I miss our backyard garden – the battle with the red clay, the monster zucchinis and tomatoes, plentiful peppers, and even the dispirited cantaloupe. The last remnants of it were wiped away when the yard was re-graded a few years back.
So there’s this large backyard with nothing to do. It’s a shame, having the yard space but less than ideal circumstances for utilizing it as you’d like. Things that make creating a new garden unlikely include a yard that tends to sprout sinkholes, unthoughtful neighbors uphill, and increasing mobility challenges.
But I want a garden. Why not garden indoors? A few planter boxes or a ginormous vertical garden. Imagining a living wall in your living room is one thing, but vegetation blooming on a basement wall? Sounds a little creepy, just picturing moldy things.
There are some expensive options out there, like converting an entire room into a garden, complete with its own climate (hey, cacao plants!) How cool would that be?
But for those of us on a very tight budget and even tighter space, staking out space for a basement garden, even if it’s just suspended growing lights over a planter box, is just fine.
My ideal indoor planter would have:
- A metal and (natural) wood frame for durability
- Self-watering system
- Full-spectrum grow lights
- Sufficient space to try out a variety of plants
Can a garden grow in a practically airtight underlit basement? I sure hope so! But before I place my order, I’ll keep in mind the words of an ancient proverb, “The plans of the diligent surely lead to success” and do lots of thoughtful planning.
In case you don’t have a basement or want to use a different section of the home, consider a grow tent designed to fit your free space.
Things to Consider
What do I need to know?
- Which plants grow well
together Thesoil best suited to growing food indoors
- Whether the garden will attract insects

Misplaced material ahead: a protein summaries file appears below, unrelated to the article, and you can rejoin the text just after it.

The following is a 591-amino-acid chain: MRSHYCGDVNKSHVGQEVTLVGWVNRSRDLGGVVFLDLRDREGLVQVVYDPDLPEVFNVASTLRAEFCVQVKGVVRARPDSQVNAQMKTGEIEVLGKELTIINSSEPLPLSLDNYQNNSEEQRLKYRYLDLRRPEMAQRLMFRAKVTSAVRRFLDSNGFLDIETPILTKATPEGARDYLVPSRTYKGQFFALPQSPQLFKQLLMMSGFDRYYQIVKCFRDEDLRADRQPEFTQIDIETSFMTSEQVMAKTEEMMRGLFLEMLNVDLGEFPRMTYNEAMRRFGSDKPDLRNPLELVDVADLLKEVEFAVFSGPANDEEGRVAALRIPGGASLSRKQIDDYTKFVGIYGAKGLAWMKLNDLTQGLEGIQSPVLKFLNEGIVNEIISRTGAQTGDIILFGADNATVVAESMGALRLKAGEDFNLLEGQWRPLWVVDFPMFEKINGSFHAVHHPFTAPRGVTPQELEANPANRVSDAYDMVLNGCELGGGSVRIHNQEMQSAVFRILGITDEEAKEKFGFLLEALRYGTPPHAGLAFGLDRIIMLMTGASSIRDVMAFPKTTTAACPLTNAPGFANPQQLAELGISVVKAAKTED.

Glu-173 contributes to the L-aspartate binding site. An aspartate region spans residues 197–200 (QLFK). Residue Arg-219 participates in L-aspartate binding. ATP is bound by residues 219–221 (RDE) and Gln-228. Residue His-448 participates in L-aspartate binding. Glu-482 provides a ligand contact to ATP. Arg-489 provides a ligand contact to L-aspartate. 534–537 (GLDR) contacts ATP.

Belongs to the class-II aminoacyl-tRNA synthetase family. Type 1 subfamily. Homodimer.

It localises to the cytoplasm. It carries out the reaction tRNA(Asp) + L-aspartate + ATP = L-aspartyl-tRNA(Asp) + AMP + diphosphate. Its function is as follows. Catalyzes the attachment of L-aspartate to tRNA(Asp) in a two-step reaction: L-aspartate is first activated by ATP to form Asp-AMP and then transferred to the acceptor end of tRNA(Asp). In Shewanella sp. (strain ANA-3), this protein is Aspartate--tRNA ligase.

- If the basement’s climate (humidity/climate mix) is suitable
- The cost of running the grow lights
My fantasy garden would grow:
- Cooking herbs; especially chives, dill, cilantro, rosemary, parsley, basil
- Jerusalem artichoke
- I had a book on container gardening; I think it went to recycle-land. But hey, that’s what libraries are for – brick & mortar and virtual.
I know the questions I want answered. But most likely there are questions I haven’t even thought to ask. But I’m sure they’ll come as I delve into this subject.
The advantage of an indoor garden is that there isn’t a growing season to worry about. So there wouldn’t be a question of when to plant something. But other questions:
- Will my harvest taste like it came from an airtight basement?
- What about ventilation?
- Will I have to worry about mold?
- Will I be inviting outdoor creatures in? Spiders, ants, mites, and flying things that would attract snakes. (If we get to that point Mom would just move and sell the house)
- Can I use solar energy?
- Will the plants be warm enough?
- Can my less-than-green thumb improve?
- Will I ever stop asking questions and get to growing something before next year this time?
The answer to the last question is yes, possibly. You’re invited to follow my quest for The Nearly Subterranean Kitchen Garden.
In this series:
- The art of indoor gardening
- Growing medium
- Watering solutions
- Basement gardens, container or vertical (is a basement too dark for hydroponics?)
- The art of plant grouping
- Pest avoidance
- Soil maintenance
- Taste test
It may be that my research will lead me to the conclusion that a basement garden won’t work out. Perhaps some of the topics above won’t lead anywhere; maybe other topics will suggest themselves. If you have any, share.
I’m looking forward to seeing where this journey leads. I hope you come along; and as you do, check out the products that we recommend here at Try Backyard Farming.
Thanks for reading, and please share this article if you found it helpful.
Click here to go to Chapter 2, The Art of the Basement Garden.